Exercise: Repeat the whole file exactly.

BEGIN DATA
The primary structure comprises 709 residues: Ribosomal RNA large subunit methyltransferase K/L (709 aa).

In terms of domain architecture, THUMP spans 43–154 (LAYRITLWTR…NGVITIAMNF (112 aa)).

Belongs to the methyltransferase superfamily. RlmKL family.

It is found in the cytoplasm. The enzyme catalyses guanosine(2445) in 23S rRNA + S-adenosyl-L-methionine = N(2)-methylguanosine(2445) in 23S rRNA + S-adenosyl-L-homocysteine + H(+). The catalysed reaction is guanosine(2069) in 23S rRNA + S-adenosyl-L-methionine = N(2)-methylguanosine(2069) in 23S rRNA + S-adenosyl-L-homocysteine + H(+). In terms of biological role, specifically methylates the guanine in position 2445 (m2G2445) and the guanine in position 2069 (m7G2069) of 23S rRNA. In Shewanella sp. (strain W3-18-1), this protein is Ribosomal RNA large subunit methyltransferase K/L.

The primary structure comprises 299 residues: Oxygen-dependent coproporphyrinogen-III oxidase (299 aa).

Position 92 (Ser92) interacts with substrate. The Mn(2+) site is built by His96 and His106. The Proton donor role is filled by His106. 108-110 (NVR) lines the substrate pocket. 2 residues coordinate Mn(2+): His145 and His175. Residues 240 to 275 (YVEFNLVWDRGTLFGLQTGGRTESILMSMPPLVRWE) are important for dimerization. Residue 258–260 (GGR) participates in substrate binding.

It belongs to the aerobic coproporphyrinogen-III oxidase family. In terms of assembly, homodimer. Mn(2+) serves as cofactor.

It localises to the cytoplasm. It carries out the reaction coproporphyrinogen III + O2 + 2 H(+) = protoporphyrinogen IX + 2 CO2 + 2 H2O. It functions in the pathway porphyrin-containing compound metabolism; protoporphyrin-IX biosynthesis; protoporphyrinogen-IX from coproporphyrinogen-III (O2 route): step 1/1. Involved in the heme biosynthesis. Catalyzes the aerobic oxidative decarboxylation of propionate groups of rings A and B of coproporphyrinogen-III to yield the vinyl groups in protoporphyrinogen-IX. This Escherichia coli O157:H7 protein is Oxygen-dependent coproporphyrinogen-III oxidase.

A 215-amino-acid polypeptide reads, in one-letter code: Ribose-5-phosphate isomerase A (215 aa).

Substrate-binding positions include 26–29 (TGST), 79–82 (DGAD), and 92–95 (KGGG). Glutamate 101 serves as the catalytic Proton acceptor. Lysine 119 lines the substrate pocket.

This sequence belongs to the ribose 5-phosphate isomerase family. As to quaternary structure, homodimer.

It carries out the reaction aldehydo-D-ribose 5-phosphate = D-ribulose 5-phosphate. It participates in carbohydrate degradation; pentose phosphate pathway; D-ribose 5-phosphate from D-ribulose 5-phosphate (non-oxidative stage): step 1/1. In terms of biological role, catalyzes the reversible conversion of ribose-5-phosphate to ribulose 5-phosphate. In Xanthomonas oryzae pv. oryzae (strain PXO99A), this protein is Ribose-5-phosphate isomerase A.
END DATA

The primary structure comprises 709 residues: Ribosomal RNA large subunit methyltransferase K/L (709 aa).

In terms of domain architecture, THUMP spans 43–154 (LAYRITLWTR…NGVITIAMNF (112 aa)).

Belongs to the methyltransferase superfamily. RlmKL family.

It is found in the cytoplasm. The enzyme catalyses guanosine(2445) in 23S rRNA + S-adenosyl-L-methionine = N(2)-methylguanosine(2445) in 23S rRNA + S-adenosyl-L-homocysteine + H(+). The catalysed reaction is guanosine(2069) in 23S rRNA + S-adenosyl-L-methionine = N(2)-methylguanosine(2069) in 23S rRNA + S-adenosyl-L-homocysteine + H(+). In terms of biological role, specifically methylates the guanine in position 2445 (m2G2445) and the guanine in position 2069 (m7G2069) of 23S rRNA. In Shewanella sp. (strain W3-18-1), this protein is Ribosomal RNA large subunit methyltransferase K/L.

The primary structure comprises 299 residues: Oxygen-dependent coproporphyrinogen-III oxidase (299 aa).

Position 92 (Ser92) interacts with substrate. The Mn(2+) site is built by His96 and His106. The Proton donor role is filled by His106. 108-110 (NVR) lines the substrate pocket. 2 residues coordinate Mn(2+): His145 and His175. Residues 240 to 275 (YVEFNLVWDRGTLFGLQTGGRTESILMSMPPLVRWE) are important for dimerization. Residue 258–260 (GGR) participates in substrate binding.

It belongs to the aerobic coproporphyrinogen-III oxidase family. In terms of assembly, homodimer. Mn(2+) serves as cofactor.

It localises to the cytoplasm. It carries out the reaction coproporphyrinogen III + O2 + 2 H(+) = protoporphyrinogen IX + 2 CO2 + 2 H2O. It functions in the pathway porphyrin-containing compound metabolism; protoporphyrin-IX biosynthesis; protoporphyrinogen-IX from coproporphyrinogen-III (O2 route): step 1/1. Involved in the heme biosynthesis. Catalyzes the aerobic oxidative decarboxylation of propionate groups of rings A and B of coproporphyrinogen-III to yield the vinyl groups in protoporphyrinogen-IX. This Escherichia coli O157:H7 protein is Oxygen-dependent coproporphyrinogen-III oxidase.

A 215-amino-acid polypeptide reads, in one-letter code: Ribose-5-phosphate isomerase A (215 aa).

Substrate-binding positions include 26–29 (TGST), 79–82 (DGAD), and 92–95 (KGGG). Glutamate 101 serves as the catalytic Proton acceptor. Lysine 119 lines the substrate pocket.

This sequence belongs to the ribose 5-phosphate isomerase family. As to quaternary structure, homodimer.

It carries out the reaction aldehydo-D-ribose 5-phosphate = D-ribulose 5-phosphate. It participates in carbohydrate degradation; pentose phosphate pathway; D-ribose 5-phosphate from D-ribulose 5-phosphate (non-oxidative stage): step 1/1. In terms of biological role, catalyzes the reversible conversion of ribose-5-phosphate to ribulose 5-phosphate. In Xanthomonas oryzae pv. oryzae (strain PXO99A), this protein is Ribose-5-phosphate isomerase A.